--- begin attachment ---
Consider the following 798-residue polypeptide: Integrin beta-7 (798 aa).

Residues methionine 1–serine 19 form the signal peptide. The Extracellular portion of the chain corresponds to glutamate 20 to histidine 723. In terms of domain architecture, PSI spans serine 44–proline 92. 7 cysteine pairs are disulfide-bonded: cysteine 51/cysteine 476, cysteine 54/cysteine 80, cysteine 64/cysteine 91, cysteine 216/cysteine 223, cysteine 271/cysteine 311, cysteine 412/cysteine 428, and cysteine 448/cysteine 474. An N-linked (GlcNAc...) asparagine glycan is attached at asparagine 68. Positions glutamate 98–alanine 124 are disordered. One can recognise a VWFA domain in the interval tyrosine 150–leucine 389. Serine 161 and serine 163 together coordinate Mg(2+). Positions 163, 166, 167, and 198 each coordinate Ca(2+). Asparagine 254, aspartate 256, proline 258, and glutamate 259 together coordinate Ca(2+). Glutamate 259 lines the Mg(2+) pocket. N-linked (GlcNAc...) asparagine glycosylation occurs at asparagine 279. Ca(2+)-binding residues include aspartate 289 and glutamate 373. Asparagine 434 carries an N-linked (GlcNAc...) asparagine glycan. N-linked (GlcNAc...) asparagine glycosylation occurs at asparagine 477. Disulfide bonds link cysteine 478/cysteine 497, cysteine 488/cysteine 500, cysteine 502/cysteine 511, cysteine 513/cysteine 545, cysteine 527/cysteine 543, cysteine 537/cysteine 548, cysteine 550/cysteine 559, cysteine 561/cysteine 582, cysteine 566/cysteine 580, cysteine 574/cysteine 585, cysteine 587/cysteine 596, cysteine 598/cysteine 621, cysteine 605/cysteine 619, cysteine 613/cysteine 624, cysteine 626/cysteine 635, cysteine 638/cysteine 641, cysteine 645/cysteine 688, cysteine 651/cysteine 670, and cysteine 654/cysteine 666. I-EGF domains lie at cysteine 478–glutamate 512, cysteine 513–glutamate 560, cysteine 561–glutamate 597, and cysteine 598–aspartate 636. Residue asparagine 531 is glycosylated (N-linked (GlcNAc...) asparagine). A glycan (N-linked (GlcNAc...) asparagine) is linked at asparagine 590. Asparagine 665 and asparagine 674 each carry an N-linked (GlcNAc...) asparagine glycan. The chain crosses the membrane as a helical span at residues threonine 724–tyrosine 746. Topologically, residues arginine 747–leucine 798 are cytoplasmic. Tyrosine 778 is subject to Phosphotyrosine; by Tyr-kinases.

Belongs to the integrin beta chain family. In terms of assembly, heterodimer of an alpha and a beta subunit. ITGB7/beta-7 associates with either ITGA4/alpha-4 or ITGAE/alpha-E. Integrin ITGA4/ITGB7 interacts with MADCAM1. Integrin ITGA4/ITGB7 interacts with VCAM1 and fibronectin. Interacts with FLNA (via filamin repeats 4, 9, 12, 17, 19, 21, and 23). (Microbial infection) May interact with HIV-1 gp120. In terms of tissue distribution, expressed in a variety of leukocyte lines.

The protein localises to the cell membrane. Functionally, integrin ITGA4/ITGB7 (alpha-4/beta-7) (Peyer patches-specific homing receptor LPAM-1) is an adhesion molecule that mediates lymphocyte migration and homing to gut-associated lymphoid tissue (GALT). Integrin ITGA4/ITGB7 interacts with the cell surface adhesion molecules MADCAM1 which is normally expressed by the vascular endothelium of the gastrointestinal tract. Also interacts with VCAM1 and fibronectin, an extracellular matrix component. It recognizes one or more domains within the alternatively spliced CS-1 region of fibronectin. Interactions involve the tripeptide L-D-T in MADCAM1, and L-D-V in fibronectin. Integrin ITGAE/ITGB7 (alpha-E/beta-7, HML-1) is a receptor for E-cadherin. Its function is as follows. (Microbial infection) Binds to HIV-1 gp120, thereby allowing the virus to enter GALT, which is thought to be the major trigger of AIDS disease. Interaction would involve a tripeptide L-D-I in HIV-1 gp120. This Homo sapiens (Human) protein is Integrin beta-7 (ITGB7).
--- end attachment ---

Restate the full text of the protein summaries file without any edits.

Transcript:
Consider the following 798-residue polypeptide: Integrin beta-7 (798 aa).

Residues methionine 1–serine 19 form the signal peptide. The Extracellular portion of the chain corresponds to glutamate 20 to histidine 723. In terms of domain architecture, PSI spans serine 44–proline 92. 7 cysteine pairs are disulfide-bonded: cysteine 51/cysteine 476, cysteine 54/cysteine 80, cysteine 64/cysteine 91, cysteine 216/cysteine 223, cysteine 271/cysteine 311, cysteine 412/cysteine 428, and cysteine 448/cysteine 474. An N-linked (GlcNAc...) asparagine glycan is attached at asparagine 68. Positions glutamate 98–alanine 124 are disordered. One can recognise a VWFA domain in the interval tyrosine 150–leucine 389. Serine 161 and serine 163 together coordinate Mg(2+). Positions 163, 166, 167, and 198 each coordinate Ca(2+). Asparagine 254, aspartate 256, proline 258, and glutamate 259 together coordinate Ca(2+). Glutamate 259 lines the Mg(2+) pocket. N-linked (GlcNAc...) asparagine glycosylation occurs at asparagine 279. Ca(2+)-binding residues include aspartate 289 and glutamate 373. Asparagine 434 carries an N-linked (GlcNAc...) asparagine glycan. N-linked (GlcNAc...) asparagine glycosylation occurs at asparagine 477. Disulfide bonds link cysteine 478/cysteine 497, cysteine 488/cysteine 500, cysteine 502/cysteine 511, cysteine 513/cysteine 545, cysteine 527/cysteine 543, cysteine 537/cysteine 548, cysteine 550/cysteine 559, cysteine 561/cysteine 582, cysteine 566/cysteine 580, cysteine 574/cysteine 585, cysteine 587/cysteine 596, cysteine 598/cysteine 621, cysteine 605/cysteine 619, cysteine 613/cysteine 624, cysteine 626/cysteine 635, cysteine 638/cysteine 641, cysteine 645/cysteine 688, cysteine 651/cysteine 670, and cysteine 654/cysteine 666. I-EGF domains lie at cysteine 478–glutamate 512, cysteine 513–glutamate 560, cysteine 561–glutamate 597, and cysteine 598–aspartate 636. Residue asparagine 531 is glycosylated (N-linked (GlcNAc...) asparagine). A glycan (N-linked (GlcNAc...) asparagine) is linked at asparagine 590. Asparagine 665 and asparagine 674 each carry an N-linked (GlcNAc...) asparagine glycan. The chain crosses the membrane as a helical span at residues threonine 724–tyrosine 746. Topologically, residues arginine 747–leucine 798 are cytoplasmic. Tyrosine 778 is subject to Phosphotyrosine; by Tyr-kinases.

Belongs to the integrin beta chain family. In terms of assembly, heterodimer of an alpha and a beta subunit. ITGB7/beta-7 associates with either ITGA4/alpha-4 or ITGAE/alpha-E. Integrin ITGA4/ITGB7 interacts with MADCAM1. Integrin ITGA4/ITGB7 interacts with VCAM1 and fibronectin. Interacts with FLNA (via filamin repeats 4, 9, 12, 17, 19, 21, and 23). (Microbial infection) May interact with HIV-1 gp120. In terms of tissue distribution, expressed in a variety of leukocyte lines.

The protein localises to the cell membrane. Functionally, integrin ITGA4/ITGB7 (alpha-4/beta-7) (Peyer patches-specific homing receptor LPAM-1) is an adhesion molecule that mediates lymphocyte migration and homing to gut-associated lymphoid tissue (GALT). Integrin ITGA4/ITGB7 interacts with the cell surface adhesion molecules MADCAM1 which is normally expressed by the vascular endothelium of the gastrointestinal tract. Also interacts with VCAM1 and fibronectin, an extracellular matrix component. It recognizes one or more domains within the alternatively spliced CS-1 region of fibronectin. Interactions involve the tripeptide L-D-T in MADCAM1, and L-D-V in fibronectin. Integrin ITGAE/ITGB7 (alpha-E/beta-7, HML-1) is a receptor for E-cadherin. Its function is as follows. (Microbial infection) Binds to HIV-1 gp120, thereby allowing the virus to enter GALT, which is thought to be the major trigger of AIDS disease. Interaction would involve a tripeptide L-D-I in HIV-1 gp120. This Homo sapiens (Human) protein is Integrin beta-7 (ITGB7).